Voices In My Head
Team Members : Amar Ravi, Joe Sujin
An interactive group experience designed to promote a healthy self- image in high schoolstudents. The activity emphasizes onactive self discovery rather than perusal of passive instructional media
Design an interactive experience based on a story with high school students as the target audience
After discussions with a group of 10 volunteers including post-graduate and undergraduate students, we found that one of the common problems they faced during in their high-school was insecurities around self-respect and self-image. Students in that age group often struggle with other’s opinions of their choices, academic performances, mannerisms and behavior. Members from the research pool repeated a question they’d asked themselves during their schooling, that of “What will he/she think about me doing this?”
We decided to focus on designing an experience that would force students to question whether peer perceptions should be a driving factor in their life choices rather than just building an instructional video to promote a healthy self-image. We believe this process of self-discovery would leave a longer lasting impression in the minds of students going through the experience
The experience has been designed in three parts
A storytelling session where the students are taken through a stressful day in the life of Ajay, the protagonist, a high school student giving his exams.
An interactive activity involving 5 participants and 2 sets of questionnaires
The Reveal discusses the findings of the activity and helps students understand the objective of the exercise
The story is accessible at this link - "People In My Head" - The Story
THE GROUP ACTIVITY
While the story highlights the irrelevance of chasing peer perceptions, it is the activity that really helps drive that point home
The exercise involves 5 volunteers, selected at random from the same class the activity is being carried out in. It is important to get 5 volunteers from the same class as it’s important that the 5 members are at least on talking terms with each other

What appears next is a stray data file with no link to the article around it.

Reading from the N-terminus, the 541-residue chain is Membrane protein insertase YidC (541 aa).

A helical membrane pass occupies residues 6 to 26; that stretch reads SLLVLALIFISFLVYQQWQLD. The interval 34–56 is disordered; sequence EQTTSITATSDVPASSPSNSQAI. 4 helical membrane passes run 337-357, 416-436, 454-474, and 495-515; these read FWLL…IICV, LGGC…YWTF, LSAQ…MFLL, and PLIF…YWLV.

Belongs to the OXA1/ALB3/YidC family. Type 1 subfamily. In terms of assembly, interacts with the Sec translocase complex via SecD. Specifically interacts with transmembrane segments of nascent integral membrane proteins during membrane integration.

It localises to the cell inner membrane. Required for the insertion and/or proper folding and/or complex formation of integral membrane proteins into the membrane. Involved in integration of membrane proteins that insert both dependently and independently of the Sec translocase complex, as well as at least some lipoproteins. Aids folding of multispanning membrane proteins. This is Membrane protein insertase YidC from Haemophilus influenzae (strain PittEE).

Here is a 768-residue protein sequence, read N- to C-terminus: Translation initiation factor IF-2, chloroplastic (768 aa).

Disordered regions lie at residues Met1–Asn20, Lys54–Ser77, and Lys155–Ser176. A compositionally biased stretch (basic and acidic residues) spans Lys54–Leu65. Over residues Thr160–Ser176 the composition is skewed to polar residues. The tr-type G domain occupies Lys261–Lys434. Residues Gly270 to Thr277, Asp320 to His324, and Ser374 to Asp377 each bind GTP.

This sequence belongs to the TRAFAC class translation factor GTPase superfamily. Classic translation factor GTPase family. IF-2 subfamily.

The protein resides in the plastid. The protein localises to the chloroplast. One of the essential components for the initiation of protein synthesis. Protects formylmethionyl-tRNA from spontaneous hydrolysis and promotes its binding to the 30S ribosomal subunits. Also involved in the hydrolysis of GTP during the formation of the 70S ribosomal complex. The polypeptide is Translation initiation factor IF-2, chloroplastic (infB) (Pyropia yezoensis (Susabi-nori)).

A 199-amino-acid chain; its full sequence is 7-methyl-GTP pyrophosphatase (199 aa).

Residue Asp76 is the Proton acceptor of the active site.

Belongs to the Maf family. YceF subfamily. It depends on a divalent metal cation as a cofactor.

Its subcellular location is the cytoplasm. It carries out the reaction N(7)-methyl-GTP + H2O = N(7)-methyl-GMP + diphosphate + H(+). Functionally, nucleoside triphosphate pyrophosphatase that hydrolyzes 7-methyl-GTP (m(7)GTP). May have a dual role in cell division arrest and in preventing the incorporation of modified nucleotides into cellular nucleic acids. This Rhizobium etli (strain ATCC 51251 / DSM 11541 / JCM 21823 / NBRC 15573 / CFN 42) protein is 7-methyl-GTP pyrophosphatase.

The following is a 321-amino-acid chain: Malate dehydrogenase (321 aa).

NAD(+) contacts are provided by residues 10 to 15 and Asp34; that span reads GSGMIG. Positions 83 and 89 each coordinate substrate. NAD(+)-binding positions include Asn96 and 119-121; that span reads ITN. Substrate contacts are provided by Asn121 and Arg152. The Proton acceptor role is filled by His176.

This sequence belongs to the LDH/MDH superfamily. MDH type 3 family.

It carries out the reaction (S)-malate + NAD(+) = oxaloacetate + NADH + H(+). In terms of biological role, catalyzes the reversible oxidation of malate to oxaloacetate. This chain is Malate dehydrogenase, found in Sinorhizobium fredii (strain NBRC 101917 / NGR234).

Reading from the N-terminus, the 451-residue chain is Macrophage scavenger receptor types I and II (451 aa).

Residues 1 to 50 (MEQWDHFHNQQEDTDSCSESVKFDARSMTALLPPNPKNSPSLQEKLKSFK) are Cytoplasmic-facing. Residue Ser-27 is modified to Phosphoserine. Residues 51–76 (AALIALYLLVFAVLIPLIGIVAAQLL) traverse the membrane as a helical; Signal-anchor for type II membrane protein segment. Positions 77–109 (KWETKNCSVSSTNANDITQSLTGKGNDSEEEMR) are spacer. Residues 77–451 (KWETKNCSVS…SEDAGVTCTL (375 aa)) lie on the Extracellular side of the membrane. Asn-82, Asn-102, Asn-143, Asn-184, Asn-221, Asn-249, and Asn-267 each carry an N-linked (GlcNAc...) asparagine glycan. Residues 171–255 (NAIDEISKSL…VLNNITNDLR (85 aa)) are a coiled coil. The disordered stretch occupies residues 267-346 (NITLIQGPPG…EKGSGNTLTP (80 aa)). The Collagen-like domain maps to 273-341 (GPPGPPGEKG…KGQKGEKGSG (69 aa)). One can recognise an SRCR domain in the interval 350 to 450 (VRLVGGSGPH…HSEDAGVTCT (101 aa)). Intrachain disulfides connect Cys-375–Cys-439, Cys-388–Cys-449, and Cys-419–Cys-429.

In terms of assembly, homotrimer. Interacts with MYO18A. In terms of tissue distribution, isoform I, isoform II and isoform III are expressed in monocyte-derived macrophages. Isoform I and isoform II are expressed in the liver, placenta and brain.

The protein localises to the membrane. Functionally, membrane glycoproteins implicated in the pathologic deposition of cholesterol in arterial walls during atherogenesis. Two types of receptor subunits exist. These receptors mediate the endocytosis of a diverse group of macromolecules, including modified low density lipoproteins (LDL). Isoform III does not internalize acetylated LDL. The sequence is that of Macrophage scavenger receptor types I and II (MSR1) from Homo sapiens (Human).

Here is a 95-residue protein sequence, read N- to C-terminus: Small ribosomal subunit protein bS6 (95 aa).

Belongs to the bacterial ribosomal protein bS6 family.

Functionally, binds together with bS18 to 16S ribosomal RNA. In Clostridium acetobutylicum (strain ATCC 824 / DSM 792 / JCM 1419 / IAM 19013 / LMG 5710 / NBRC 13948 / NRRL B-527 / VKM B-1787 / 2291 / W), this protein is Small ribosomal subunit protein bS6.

One of these 5 volunteers will be assuming the role of the “test-taker” (P) much like our protagonist Ajay.
2 of these volunteers are designated “friends” (a) and (b) of the test-taker and are asked to move away from the room of the activity for a short period
The remaining 2 volunteers assume the role of “actors” (a') and (b') who will be provided with a direction in terms of their actions
The activity revolves around the answering of a questionnaire. There are 2 sets of questionnaires in this exercise. One of them will be answered by the “test-taker” and the “actors” while the other set is provided to the “friends” Both the questionnaires contain corresponding pairs of questions, with the same event being described in both
The “test-taker” (P) and the “actors” (a') and (b') are now briefed on their roles
According to the descriptions provided to P, a is his most favorite person in class while b is his least favorite person in the class. However, in reality, neither a nor b need to have any particular feelings towards the test-taker.
When a' and b' assume the roles of the mental images of a and b respectively, they would do so according to the test-takers perceptions of his friends.
a' would be supportive of the test taker, he would also be disappointed if the test-taker lets them down
b' would be unnecessarily hostile towards the player, distracting them with insults and discouraging commentary regardless of the situation.
Please note that these are mental images of a and b with an added positive and negative bias respectively and may not be representative of what a and b would do in a similar situation
While the actors and the test taker are being briefed on their roles, the friends answer the questionnaire like they normally would (independent of each other) and return to the room. There is no added bias in their answering process
The questionnaire answering session for the test-taker and actors is meant to be a performance of sorts for the entire class. For each question, the two actors have to influence the test-taker into picking the option that their biases direct themselves to and the test-taker essentially will play the role of a judge and chooses whichever voice convinces him better
Once the test-taker and the actors finish answering their questionnaire, the next step is a reveal and comparison of it with the answers filled in by the friends. The discrepancy between the 3 sets of answers is what highlights the point we want to drive home with this experience - you can never really predict what others think about you, and it is futile to stress over it and let that be a deciding factor in your life choices. The exercise has to repeated at least 3 times, each with a different set of people in the class to account for any instances where all 3 sets of opinions match.
We believe interactive activities that engage the students and empower them to realize the learning on their own leaves a longer lasting impression in their minds compared to any passive instructional media.